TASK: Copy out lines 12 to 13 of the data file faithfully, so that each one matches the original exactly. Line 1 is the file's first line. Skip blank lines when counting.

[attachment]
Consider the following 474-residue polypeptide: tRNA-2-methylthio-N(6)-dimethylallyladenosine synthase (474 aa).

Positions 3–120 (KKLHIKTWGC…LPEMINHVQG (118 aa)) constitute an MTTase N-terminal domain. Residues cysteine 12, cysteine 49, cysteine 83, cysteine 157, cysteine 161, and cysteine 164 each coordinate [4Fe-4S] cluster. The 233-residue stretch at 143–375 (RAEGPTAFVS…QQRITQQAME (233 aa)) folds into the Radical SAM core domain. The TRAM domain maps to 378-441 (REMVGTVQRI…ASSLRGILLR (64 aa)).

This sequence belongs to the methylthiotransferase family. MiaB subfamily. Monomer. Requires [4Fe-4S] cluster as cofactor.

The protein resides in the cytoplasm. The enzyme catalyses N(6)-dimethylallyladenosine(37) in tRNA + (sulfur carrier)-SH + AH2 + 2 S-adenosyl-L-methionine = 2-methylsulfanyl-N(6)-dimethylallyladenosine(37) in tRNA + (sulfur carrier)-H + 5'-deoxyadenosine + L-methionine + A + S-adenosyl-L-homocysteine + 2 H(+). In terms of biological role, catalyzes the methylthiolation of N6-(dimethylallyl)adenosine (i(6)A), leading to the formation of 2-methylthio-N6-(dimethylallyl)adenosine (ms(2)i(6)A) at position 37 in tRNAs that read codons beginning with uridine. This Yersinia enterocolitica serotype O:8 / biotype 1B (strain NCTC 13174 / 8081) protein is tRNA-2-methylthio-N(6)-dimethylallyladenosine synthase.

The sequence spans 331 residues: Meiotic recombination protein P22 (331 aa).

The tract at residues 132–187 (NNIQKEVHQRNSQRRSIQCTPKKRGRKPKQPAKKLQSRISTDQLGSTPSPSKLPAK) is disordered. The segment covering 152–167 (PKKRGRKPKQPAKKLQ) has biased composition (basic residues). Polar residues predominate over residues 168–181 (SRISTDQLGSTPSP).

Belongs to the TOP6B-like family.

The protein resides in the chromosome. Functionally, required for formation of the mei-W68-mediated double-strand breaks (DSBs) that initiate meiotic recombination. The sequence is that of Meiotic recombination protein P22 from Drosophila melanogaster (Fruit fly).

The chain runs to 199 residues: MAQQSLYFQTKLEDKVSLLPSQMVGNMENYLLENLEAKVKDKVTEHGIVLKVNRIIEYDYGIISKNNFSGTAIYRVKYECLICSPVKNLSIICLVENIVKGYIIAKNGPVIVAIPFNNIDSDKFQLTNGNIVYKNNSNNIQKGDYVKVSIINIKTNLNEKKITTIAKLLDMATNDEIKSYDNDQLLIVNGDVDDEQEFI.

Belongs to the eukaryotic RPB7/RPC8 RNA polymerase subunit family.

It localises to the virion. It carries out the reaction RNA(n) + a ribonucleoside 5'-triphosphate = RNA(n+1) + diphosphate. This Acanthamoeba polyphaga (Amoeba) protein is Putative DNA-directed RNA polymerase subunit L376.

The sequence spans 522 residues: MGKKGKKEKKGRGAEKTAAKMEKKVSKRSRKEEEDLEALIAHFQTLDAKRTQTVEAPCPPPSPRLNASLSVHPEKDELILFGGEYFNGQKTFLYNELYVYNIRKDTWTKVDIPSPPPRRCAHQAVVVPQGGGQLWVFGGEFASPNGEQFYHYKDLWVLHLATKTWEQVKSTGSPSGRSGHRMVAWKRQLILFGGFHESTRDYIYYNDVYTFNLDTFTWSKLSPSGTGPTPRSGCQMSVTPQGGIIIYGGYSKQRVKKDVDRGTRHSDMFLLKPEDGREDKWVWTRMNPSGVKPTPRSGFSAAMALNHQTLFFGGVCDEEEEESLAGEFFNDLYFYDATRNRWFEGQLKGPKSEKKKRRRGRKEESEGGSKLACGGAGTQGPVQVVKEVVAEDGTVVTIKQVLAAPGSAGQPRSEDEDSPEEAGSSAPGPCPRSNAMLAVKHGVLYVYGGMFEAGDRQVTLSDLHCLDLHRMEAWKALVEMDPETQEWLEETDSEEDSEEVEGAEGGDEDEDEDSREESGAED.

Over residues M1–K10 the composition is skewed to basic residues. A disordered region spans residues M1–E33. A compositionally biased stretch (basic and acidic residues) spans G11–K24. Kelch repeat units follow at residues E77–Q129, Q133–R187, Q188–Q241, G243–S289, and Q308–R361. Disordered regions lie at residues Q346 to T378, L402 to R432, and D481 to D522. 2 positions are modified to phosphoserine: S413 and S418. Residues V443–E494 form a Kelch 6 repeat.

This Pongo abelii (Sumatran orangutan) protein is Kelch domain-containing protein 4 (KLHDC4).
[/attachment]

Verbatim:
The sequence spans 522 residues: MGKKGKKEKKGRGAEKTAAKMEKKVSKRSRKEEEDLEALIAHFQTLDAKRTQTVEAPCPPPSPRLNASLSVHPEKDELILFGGEYFNGQKTFLYNELYVYNIRKDTWTKVDIPSPPPRRCAHQAVVVPQGGGQLWVFGGEFASPNGEQFYHYKDLWVLHLATKTWEQVKSTGSPSGRSGHRMVAWKRQLILFGGFHESTRDYIYYNDVYTFNLDTFTWSKLSPSGTGPTPRSGCQMSVTPQGGIIIYGGYSKQRVKKDVDRGTRHSDMFLLKPEDGREDKWVWTRMNPSGVKPTPRSGFSAAMALNHQTLFFGGVCDEEEEESLAGEFFNDLYFYDATRNRWFEGQLKGPKSEKKKRRRGRKEESEGGSKLACGGAGTQGPVQVVKEVVAEDGTVVTIKQVLAAPGSAGQPRSEDEDSPEEAGSSAPGPCPRSNAMLAVKHGVLYVYGGMFEAGDRQVTLSDLHCLDLHRMEAWKALVEMDPETQEWLEETDSEEDSEEVEGAEGGDEDEDEDSREESGAED.

Over residues M1–K10 the composition is skewed to basic residues. A disordered region spans residues M1–E33. A compositionally biased stretch (basic and acidic residues) spans G11–K24. Kelch repeat units follow at residues E77–Q129, Q133–R187, Q188–Q241, G243–S289, and Q308–R361. Disordered regions lie at residues Q346 to T378, L402 to R432, and D481 to D522. 2 positions are modified to phosphoserine: S413 and S418. Residues V443–E494 form a Kelch 6 repeat.